Amylose, a natural polysaccharides, is a well-known functional material, because it forms double helix and inclusion complex assemblies depending on whether guest compounds are present or not, owing to its left-handed helical conformation. Amylose is precisely synthesized by phosphorylase-catalyzed enzymatic polymerization. In this study, we investigated the phosphorylase-catalyzed enzymatic polymerization initiated from maltoheptalose (primer for the polymerization)-grafted poly(γ-glutamic acid) in the presence of different feed ratios of a guest polymer, poly(ε-caprolactone) (PCL). In the absence of PCL or presence of less amount of PCL, the reaction mixtures totally turned into hydrogel form, predominantly composed of amylose double helixes. On the other hand, aggregates, which were largely composed of amylose inclusion complexes, were formed in the reaction mixtures in the presence of larger amount of PCL. The analytical results indicated that double helix cross-linking points participated into the formation of larger network structure, whereas smaller network structure was fabricated from inclusion complex cross-linking points. These structures on molecular level hierarchically constructed different macroscopic network sizes, leading to difference in the material forms.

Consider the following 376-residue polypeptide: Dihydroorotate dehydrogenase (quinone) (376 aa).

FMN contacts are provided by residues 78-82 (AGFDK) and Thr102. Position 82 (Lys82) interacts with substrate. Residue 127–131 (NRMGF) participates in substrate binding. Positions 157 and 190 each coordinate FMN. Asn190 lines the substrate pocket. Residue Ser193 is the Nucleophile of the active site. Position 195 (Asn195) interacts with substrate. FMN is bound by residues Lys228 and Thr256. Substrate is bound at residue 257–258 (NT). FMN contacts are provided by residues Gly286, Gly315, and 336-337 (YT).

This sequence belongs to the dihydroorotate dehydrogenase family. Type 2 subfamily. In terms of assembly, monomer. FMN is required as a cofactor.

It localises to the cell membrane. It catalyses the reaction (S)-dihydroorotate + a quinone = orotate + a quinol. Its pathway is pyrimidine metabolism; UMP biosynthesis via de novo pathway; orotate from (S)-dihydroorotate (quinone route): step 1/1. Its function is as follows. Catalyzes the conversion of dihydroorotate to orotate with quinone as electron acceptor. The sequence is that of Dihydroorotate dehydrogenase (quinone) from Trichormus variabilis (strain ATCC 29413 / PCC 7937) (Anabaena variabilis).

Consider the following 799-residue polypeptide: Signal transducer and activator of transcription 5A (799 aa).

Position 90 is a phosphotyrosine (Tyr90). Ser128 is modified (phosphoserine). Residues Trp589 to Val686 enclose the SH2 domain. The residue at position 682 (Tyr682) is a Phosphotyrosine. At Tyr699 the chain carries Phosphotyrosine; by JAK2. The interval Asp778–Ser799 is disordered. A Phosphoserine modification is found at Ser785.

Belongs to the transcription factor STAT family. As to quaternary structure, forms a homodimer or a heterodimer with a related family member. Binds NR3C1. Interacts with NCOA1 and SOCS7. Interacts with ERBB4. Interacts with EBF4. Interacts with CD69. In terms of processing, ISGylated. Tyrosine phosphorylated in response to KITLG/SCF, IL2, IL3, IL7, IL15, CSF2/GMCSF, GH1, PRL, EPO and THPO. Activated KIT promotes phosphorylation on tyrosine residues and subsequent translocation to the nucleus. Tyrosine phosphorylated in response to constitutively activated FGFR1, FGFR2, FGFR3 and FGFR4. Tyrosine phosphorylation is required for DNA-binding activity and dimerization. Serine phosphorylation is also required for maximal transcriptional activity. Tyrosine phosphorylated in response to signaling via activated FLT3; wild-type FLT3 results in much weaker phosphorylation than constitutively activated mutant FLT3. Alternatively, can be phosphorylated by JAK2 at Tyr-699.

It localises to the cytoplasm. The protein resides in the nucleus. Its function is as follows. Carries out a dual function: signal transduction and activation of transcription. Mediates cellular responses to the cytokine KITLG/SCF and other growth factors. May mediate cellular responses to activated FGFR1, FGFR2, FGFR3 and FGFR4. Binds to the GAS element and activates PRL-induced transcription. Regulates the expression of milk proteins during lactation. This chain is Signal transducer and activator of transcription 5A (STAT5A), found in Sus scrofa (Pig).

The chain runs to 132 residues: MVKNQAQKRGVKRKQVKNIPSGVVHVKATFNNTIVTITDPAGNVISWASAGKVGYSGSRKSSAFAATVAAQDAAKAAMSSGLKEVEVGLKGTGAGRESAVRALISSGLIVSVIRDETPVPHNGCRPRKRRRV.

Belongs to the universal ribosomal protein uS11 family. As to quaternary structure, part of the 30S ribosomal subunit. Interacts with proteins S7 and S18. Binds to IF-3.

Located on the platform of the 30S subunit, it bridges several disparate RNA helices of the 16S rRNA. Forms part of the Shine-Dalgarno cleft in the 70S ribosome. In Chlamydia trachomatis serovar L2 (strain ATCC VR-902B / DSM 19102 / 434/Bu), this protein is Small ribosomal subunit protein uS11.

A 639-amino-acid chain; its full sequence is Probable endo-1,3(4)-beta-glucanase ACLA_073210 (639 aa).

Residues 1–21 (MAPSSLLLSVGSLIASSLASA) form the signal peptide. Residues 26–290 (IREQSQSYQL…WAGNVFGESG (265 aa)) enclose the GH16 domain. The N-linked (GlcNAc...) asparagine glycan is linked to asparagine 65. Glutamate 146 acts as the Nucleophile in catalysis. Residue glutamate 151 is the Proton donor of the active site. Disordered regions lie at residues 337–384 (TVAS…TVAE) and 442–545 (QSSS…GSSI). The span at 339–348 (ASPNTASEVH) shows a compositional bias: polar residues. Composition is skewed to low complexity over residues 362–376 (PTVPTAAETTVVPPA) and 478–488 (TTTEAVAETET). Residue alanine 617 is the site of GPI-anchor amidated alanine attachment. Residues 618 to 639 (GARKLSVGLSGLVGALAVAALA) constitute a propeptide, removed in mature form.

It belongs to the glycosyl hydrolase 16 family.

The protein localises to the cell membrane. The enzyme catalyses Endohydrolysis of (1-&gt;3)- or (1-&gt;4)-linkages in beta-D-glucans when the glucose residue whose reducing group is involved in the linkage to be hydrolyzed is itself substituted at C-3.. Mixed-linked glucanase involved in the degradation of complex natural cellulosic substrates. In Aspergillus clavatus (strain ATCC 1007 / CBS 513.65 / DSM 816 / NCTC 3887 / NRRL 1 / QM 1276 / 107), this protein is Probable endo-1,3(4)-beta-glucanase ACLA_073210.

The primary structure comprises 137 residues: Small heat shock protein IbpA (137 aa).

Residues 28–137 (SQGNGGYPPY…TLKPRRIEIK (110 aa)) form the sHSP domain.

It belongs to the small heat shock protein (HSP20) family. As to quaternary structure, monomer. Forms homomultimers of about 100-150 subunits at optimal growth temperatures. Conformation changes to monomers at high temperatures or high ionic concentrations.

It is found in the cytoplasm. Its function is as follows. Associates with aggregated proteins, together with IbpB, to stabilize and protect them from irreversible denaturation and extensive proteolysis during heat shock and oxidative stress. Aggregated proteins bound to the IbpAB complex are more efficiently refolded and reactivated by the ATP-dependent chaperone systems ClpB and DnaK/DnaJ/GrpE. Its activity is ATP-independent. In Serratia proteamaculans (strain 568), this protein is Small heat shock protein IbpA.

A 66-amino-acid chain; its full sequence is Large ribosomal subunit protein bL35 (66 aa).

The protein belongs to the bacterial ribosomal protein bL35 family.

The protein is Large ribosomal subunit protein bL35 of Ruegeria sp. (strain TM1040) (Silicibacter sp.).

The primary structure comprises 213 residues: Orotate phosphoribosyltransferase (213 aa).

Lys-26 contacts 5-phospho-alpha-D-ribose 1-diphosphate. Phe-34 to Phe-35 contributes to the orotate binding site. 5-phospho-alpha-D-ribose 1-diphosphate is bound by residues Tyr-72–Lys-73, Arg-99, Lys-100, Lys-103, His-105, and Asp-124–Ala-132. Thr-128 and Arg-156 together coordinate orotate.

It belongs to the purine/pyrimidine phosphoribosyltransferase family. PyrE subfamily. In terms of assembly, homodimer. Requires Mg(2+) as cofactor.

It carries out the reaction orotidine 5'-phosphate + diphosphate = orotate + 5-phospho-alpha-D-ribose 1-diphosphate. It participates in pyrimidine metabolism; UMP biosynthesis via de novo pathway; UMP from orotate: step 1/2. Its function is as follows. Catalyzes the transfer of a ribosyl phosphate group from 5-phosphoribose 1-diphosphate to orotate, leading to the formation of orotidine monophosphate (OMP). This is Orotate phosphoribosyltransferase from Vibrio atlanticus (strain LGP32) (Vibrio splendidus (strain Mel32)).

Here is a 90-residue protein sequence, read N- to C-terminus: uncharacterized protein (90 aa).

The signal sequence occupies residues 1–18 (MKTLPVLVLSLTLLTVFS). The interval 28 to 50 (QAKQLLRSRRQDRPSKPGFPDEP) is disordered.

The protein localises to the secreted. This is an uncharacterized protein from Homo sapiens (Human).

Polymer – Elsevier
Published: Mar 28, 2018
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